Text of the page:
Nothing divides the mountain bike community quite like e-MTBs, with many worried about the effect they may have on trail conditions, the already somewhat tense relationship between different trail user groups and the ongoing MTB access debate.
- Can an e-MTB make a molehill out of a mountain?
- 10 reasons you really should try an e-MTB
- The real problem with electric mountain bikes
No matter where you stand on the topic, electric mountain bikes are not going anywhere, and now core brand Commencal has announced an assisted version of its 150mm travel Meta trail bike — the Meta HT Power Essential and Meta HT Power Race.
Commencal Meta Power highlights
- 27.5+ with 2.8 Maxxis tyres
- Shimano STEPS E8000 assist
- 150mm travel with Rockshox Yari or Lyrik fork
- Short 435mm chainstays
- Two hardtail models (full sus model teased)
- Claimed weight for Power Essential is 20.4kg and Power Race is 20.3kg
Commencal is quick to point out that the Meta Power bikes are designed to be ridden to the same level as the rest of the Meta platform. Instead of targeting beginners, these bikes are aimed at riders who are looking to get buck wild on the downhills, but also don’t mind a helping hand on the way back up.
Commencal has reworked the standard Meta to integrate Shimano’s 250w E8000 system and the brand says it chose this system because the compact motor does not affect the bike’s geometry much, allowing for the manufacturer to reign in chainstay length to 435mm — some of the shortest I’ve seen on an e-MTB.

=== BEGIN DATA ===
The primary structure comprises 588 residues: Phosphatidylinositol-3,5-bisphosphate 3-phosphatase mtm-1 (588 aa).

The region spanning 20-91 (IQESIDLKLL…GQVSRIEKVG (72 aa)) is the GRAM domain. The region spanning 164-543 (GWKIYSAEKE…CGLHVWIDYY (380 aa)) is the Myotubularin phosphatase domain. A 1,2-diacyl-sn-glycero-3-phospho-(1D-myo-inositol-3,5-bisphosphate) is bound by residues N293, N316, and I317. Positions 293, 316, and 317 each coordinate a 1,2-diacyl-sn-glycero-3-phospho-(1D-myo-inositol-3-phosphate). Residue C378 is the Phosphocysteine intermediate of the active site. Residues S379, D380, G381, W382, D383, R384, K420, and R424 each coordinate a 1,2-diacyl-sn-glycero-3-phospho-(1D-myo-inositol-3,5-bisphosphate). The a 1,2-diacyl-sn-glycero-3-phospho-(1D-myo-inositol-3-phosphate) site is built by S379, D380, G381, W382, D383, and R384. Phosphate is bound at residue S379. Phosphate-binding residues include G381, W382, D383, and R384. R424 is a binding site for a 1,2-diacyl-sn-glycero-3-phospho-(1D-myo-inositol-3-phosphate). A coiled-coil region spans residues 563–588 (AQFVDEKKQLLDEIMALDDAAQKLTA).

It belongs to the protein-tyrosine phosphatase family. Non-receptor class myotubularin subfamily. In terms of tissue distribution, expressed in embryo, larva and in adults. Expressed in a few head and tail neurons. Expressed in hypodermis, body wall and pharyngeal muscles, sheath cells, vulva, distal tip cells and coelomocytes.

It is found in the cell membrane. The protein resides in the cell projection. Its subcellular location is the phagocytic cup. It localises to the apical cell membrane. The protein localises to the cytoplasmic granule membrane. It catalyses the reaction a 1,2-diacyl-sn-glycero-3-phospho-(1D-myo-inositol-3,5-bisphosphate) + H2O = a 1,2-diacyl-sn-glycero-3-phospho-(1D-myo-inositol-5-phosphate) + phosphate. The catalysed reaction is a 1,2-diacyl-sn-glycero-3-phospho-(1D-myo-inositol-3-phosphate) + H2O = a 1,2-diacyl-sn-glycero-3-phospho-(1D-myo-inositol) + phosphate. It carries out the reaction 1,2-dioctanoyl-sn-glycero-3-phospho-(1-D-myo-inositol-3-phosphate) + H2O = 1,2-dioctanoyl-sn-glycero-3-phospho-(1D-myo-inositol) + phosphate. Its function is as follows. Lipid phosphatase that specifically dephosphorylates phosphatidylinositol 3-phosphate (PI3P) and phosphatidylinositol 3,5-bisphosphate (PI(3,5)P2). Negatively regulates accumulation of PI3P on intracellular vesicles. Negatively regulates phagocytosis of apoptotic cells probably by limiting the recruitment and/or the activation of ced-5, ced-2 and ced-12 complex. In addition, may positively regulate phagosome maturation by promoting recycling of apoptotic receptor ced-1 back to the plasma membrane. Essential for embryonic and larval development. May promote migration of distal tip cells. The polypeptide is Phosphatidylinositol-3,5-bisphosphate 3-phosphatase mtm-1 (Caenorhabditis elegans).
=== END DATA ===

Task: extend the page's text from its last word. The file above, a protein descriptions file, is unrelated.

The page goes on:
While the motor requires STEPS specific chainrings and cranks, it allows for the same Q-Factor as a standard Shimano crank, something that other systems cannot boast.
Given Commencal’s direct to consumer business model, choosing the STEPS system also allows customers to utilise Shimano’s extensive worldwide aftersales service network to keep its bikes ticking.
The E800 system also offers impressive battery life and range, with three levels of assist: Eco, Trail and Boost mode. Eco mode is claimed to offer up to 100km with 800m of positive elevation.
Powering the system is a 500Wh battery, which is placed on the top of the downtube. It’s removable, comes with an LED charge indicator and is said to be waterproof too.
Beyond the e-MTB specific components, both Meta Power options run on 27.5 wheels and plus-sized 2.8in Maxxis Rekon rubber which, in combination with the ability to run low tyre pressure, should allow for solid purchase both up and down hill.
The more budget friendly Meta HT Power Essential (€3,499) gets a 1×11 Deore build with a Rockshox Yari RC fork, while the slightly more expensive Meta HT Powet Race (€3,999) gets a 1×11 XT build with a Rockshox Lyrik RC fork. International pricing is yet to be announced.
Commencal also teased a full suspension Meta Power, though there are no details as to spec, how much travel or pricing.